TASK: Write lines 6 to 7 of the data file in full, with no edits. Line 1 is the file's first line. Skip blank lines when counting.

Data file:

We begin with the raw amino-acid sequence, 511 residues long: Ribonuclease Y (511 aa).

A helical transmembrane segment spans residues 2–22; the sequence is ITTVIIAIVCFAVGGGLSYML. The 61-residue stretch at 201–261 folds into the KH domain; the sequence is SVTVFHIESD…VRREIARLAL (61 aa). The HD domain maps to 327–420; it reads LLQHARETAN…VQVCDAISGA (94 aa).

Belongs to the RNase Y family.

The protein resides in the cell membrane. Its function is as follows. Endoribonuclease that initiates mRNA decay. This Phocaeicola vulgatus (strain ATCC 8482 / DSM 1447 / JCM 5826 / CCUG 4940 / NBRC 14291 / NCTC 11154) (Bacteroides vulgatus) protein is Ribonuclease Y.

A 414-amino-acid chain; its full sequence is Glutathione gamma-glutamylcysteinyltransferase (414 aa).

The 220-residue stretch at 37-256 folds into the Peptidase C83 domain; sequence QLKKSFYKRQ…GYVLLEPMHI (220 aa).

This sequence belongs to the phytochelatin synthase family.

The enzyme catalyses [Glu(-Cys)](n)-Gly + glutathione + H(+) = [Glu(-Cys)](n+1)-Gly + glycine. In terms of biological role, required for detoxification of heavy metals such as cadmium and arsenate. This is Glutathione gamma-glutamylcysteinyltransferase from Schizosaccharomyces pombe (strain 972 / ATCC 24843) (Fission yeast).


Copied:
The 220-residue stretch at 37-256 folds into the Peptidase C83 domain; sequence QLKKSFYKRQ…GYVLLEPMHI (220 aa).

This sequence belongs to the phytochelatin synthase family.